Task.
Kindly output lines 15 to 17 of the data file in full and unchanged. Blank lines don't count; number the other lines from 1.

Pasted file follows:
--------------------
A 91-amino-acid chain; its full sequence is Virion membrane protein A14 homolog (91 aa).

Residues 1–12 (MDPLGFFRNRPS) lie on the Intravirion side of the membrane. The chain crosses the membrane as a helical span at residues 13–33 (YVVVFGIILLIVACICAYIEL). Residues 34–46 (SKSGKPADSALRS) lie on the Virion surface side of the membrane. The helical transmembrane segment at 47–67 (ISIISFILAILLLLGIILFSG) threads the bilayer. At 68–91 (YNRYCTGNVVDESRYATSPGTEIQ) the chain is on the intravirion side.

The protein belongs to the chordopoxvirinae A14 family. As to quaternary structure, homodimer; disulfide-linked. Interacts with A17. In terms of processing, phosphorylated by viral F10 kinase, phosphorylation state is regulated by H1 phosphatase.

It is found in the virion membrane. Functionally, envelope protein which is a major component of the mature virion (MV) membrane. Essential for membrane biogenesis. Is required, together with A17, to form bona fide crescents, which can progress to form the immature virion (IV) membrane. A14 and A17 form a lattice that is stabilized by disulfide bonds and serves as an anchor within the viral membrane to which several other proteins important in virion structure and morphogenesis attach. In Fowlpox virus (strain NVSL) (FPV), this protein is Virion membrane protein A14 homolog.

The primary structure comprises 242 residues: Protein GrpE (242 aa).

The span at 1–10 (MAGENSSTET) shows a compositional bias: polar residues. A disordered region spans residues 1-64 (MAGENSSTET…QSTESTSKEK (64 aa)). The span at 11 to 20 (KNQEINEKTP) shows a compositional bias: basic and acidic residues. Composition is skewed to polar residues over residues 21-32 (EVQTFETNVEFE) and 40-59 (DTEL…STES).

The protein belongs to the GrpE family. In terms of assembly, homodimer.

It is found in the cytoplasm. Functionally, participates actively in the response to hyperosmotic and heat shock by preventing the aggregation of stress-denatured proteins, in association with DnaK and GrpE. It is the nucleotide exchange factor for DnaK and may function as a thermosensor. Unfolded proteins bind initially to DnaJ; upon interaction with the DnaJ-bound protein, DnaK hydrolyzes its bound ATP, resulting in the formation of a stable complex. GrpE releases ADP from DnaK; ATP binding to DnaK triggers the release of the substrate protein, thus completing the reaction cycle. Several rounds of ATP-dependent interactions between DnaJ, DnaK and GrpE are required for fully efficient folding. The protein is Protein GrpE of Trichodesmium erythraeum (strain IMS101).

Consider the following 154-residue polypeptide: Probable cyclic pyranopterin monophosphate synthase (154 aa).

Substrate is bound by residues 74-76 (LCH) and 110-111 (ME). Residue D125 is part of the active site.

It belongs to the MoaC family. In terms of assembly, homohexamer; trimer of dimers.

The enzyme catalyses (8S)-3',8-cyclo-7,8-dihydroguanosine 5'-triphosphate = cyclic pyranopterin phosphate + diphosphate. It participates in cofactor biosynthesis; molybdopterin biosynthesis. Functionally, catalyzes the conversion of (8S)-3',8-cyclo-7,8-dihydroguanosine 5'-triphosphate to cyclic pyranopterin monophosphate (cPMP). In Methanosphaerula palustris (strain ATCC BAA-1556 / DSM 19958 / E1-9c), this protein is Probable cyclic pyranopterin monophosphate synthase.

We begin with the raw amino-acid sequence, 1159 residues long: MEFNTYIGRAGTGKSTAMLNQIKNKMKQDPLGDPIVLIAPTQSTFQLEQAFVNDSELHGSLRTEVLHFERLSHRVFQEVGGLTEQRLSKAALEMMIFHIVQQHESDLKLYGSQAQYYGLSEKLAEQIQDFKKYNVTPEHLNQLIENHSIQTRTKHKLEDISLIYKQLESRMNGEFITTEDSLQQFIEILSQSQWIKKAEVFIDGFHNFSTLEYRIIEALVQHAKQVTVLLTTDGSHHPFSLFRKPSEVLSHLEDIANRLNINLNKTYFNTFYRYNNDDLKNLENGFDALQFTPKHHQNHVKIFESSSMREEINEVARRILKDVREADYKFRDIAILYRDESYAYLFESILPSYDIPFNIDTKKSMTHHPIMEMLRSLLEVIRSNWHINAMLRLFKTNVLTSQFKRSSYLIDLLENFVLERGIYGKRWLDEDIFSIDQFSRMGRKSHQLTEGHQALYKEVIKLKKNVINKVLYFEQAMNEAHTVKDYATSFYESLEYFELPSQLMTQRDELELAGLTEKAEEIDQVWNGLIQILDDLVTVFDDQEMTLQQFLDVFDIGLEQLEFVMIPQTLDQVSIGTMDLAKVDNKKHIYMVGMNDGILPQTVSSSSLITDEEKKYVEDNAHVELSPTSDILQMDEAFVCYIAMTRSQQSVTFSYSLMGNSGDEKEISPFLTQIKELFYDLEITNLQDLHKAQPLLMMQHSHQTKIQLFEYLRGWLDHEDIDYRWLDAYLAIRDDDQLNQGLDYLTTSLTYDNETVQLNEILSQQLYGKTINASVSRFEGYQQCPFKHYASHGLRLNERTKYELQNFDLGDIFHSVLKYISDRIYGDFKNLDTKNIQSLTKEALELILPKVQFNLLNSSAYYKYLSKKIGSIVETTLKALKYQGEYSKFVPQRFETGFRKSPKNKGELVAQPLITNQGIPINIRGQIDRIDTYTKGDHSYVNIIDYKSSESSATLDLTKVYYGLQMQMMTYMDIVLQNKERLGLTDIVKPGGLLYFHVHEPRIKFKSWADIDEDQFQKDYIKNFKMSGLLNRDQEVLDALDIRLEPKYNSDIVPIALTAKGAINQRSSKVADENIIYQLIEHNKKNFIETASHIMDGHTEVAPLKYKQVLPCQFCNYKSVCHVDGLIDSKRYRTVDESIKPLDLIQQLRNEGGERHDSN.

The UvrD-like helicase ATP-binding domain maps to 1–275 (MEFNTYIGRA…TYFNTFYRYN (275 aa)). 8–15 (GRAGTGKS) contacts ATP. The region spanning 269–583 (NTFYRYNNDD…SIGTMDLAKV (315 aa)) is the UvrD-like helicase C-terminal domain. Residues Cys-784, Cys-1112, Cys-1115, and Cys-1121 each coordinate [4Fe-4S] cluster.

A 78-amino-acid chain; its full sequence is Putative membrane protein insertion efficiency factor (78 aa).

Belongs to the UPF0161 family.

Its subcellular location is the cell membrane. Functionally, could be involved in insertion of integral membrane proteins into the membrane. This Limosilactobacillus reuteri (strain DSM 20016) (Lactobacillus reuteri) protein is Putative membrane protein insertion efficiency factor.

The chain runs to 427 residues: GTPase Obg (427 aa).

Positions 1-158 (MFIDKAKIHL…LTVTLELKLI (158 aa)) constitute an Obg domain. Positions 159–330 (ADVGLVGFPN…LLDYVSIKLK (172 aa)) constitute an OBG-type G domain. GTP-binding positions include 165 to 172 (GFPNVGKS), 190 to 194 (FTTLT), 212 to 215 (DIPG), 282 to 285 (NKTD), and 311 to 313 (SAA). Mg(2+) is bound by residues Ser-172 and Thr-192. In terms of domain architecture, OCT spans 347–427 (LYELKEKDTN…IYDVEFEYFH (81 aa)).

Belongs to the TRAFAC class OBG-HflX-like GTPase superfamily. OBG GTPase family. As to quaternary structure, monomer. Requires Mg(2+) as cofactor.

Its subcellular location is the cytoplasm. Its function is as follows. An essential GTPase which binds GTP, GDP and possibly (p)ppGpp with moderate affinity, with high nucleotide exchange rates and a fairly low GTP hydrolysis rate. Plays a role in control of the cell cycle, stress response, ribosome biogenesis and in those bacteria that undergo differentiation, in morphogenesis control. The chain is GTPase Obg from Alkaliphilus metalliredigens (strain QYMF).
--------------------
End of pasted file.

A 78-amino-acid chain; its full sequence is Putative membrane protein insertion efficiency factor (78 aa).

Belongs to the UPF0161 family.

Its subcellular location is the cell membrane. Functionally, could be involved in insertion of integral membrane proteins into the membrane. This Limosilactobacillus reuteri (strain DSM 20016) (Lactobacillus reuteri) protein is Putative membrane protein insertion efficiency factor.